Meet PC Brooke Smith, based on Basildon’s Local Policing Team, who formally commenced her new duties on Friday 19 August as the force reached record strength.
We’re on track to have 3,755 officers dedicated to helping people, keeping people safe, and catching criminals by March 2023.
PC Smith is now ready to protect and serve Basildon and beyond. She was already making a difference before becoming an officer, as she started her career as a call handler in our Force Control Room more than two years ago.
“Passing Out Parade is a massive accomplishment. We’ve waited so long to get here, but to now be here, it’s incredible. To know my family will be proud of me is really important. “I first joined the force in 2020 and worked in the Force Control Room. As a call handler, I’d be there for people in the most worrying moments of their life, but I was always wanting to be on scene and help. So that’s why I applied to be a police officer.”
If you see PC Smith and her colleagues out and about, make sure to say hello and let them know your concerns.
“Come and speak to us. We are friendly people! Just because we wear a uniform doesn’t mean we aren’t human and that we can’t be victims of crime or experience similar concerns to you. Even if we don’t know the answer, we will always try to find it.”
PC Smith has learnt a lot in her many months of training, but there was one particular session that stood out the most to her.
“I really enjoyed the talk on the Joint Emergency Services Interoperability Principles (JESIP). It involves how we improve the way the Police, Fire and Ambulance services work together when responding to major and complex incidents. It was so insightful that I’ve already emailed the Inspector to see how I can get some experience in the area.”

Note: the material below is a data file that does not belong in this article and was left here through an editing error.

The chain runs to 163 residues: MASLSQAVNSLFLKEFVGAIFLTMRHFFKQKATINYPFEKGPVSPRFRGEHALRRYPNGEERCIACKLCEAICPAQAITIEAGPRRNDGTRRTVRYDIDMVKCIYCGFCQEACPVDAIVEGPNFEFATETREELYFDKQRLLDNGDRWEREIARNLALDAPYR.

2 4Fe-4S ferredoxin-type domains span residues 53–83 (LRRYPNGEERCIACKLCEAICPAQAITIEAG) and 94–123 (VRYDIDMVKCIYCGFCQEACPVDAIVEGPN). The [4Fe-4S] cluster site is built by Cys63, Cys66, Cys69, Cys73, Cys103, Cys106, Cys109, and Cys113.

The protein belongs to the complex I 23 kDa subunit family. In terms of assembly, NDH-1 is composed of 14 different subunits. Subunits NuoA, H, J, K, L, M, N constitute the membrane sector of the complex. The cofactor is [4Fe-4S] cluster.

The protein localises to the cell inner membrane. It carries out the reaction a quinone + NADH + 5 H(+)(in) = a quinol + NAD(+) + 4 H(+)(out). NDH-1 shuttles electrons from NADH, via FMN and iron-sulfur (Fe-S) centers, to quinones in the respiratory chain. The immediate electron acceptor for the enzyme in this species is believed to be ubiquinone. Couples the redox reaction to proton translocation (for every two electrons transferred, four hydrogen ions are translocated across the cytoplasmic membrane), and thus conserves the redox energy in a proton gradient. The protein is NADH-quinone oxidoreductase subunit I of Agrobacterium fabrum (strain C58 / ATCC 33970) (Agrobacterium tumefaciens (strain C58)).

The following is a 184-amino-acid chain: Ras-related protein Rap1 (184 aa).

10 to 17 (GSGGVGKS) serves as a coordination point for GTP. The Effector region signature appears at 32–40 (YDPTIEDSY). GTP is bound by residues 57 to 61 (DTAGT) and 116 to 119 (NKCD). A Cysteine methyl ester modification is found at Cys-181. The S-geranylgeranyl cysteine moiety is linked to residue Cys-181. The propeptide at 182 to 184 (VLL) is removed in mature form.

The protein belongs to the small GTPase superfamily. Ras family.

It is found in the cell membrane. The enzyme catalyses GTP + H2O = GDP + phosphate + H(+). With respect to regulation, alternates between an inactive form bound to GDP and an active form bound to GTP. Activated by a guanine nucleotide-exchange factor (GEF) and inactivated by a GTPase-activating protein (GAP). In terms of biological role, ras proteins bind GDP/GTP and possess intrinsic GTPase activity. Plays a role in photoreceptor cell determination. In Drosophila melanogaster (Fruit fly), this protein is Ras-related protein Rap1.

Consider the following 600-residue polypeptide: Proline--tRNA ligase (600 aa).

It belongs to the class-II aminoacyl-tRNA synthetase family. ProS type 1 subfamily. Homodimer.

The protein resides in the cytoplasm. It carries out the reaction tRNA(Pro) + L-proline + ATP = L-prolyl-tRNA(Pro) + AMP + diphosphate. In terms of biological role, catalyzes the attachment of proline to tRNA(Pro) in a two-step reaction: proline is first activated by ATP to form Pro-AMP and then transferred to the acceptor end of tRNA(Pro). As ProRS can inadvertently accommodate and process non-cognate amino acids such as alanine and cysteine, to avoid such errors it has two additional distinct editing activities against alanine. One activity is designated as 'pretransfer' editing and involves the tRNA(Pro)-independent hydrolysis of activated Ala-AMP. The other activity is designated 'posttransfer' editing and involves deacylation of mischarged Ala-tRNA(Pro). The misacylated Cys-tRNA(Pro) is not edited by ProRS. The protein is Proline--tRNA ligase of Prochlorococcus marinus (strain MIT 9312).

Just a few weeks into the course, PC Smith was diagnosed with Dyslexia. Anglia Ruskin University provided an assessment for PC Smith, as they’re involved in training officers for the new Policing Education Qualifications Framework.
“The support has been incredible. Sometimes I’ll have to go through something again, but people always have the time to sit with you and go through things. For me it’s how I process information, but the university and Essex Police tutors can now help me with that. “I now know how to use the strengths that dyslexia brings, and I can use them when I’m out on the beat. “Dyslexia shouldn’t be a barrier to joining. If you are struggling, ask for help. Nobody likes seeing anyone left behind, and that’s something that I’ve really learnt and seen throughout training.”
Are you ready to make a difference like PC Smith? If you’re considering applying but haven’t taken the leap, take a look a PC Smith’s final piece of advice:
“I live by the motto that it takes one second to be brave, and you will always live by ‘what if?’ if you’ve never tried it."
Why not start your journey with Essex Police today?
Join us today if you want to be a part of the next chapter in Essex Police history.